Men made up 55.8 percent of the student body in 2008-09 but only 51.7 percent of the duplicated athlete count. That number rose to 59.6 percent of unduplicated athletes -- in large part because the high number of multisport female athletes on the track and cross country teams. Men's teams were awarded 57.3 percent of athletic scholarships that same year -- less than their proportion of unduplicated athletes.
Women have accounted for a larger percentage of athletes than students at West Virginia for the past four academic years. Three times since 2003-04, women's teams have earned a larger percentage of athletic aid than their percentage of the student body.
Ms. Howes said that with every action the department takes, gender equity "has to be on our radar."
The largest gap between enrollment and athletic participation existed at Duquesne in 2008-09, where men accounted for 42.3 percent of students but made up 53.7 percent of athletes.
Duquesne is in the midst of eliminating four men's sports, however, which will bring the numbers in proportion, said Phil Racicot, associate athletic director of administration. That decision was not based solely on Title IX concerns, he said, but they were a "contributing factor."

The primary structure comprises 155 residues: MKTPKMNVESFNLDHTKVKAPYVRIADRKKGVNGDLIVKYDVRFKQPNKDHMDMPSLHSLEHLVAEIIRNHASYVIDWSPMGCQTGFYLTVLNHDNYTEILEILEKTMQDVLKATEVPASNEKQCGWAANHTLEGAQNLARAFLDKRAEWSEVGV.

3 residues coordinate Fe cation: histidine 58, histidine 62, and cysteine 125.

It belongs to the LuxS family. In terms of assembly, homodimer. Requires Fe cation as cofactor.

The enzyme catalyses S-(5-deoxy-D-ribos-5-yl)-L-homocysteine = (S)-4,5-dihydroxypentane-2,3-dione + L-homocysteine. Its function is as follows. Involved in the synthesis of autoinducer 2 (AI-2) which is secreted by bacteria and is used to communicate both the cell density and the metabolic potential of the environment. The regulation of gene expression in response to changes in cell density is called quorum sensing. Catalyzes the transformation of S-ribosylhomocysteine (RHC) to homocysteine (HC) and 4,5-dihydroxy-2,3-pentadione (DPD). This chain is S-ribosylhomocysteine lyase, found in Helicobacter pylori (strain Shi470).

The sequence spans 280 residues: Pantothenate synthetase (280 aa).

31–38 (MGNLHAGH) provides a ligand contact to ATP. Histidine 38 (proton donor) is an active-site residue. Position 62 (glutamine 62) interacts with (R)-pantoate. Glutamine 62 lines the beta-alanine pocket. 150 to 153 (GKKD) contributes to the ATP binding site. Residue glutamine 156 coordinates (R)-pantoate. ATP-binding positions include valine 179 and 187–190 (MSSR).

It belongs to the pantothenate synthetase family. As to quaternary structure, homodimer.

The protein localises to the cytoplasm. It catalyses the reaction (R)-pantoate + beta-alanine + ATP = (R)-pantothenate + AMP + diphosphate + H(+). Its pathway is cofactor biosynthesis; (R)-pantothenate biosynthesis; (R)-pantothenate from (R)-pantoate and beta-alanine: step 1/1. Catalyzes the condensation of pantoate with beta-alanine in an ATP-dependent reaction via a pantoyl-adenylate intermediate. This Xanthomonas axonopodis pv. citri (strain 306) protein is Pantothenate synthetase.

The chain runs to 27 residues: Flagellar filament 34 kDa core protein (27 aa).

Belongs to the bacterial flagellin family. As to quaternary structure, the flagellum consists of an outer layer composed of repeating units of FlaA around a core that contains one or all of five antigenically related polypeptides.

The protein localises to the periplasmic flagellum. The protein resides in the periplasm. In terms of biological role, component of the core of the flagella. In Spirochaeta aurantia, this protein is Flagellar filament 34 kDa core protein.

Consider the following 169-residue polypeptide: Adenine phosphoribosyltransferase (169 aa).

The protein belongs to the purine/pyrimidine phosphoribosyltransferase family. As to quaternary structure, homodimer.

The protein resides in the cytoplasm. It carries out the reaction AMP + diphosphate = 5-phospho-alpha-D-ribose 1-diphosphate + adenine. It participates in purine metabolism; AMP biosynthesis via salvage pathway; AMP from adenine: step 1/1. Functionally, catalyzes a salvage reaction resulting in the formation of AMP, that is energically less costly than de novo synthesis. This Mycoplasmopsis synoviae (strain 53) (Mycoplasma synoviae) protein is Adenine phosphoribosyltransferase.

Next year, women will account for 58.2 percent of all athletes, he said. Once the remaining men's scholarships cycle runs out in the next three years, scholarship distribution will mirror enrollment figures, he said.
In 2008-09, scholarship distribution was nearly split in half -- men's teams received 50.1 percent and women's teams received 49.9 percent -- even though men accounted for 57.6 percent of the unduplicated athlete count.
Mr. Racicot said male involvement grew at a larger rate than scholarship distribution because the school added athletes to enhance its football program but had not yet fully funded it.
More than any other school in the region, Robert Morris' athletic participation most closely mirrors its enrollment. Men were 56.3 percent of undergraduate students and 57.6 percent of duplicated athletes in 2008-09. The school did not have any multisport athletes that year, according to Equity in Athletes Disclosure Act figures.
Like Duquesne, Robert Morris distributed a larger percentage of its athletic aid to women's teams than women composed its unduplicated athlete count. But Robert Morris was the only school in the region that distributed a majority of its athletic aid -- 53.8 percent -- to women's teams
Athletic director Craig Coleman said that disparity was only temporary -- the school is upgrading its football program and scholarship distribution will reflect athletic participation.
"I think we do extremely well in terms of Title IX," he said.
Michael Sanserino: firstname.lastname@example.org .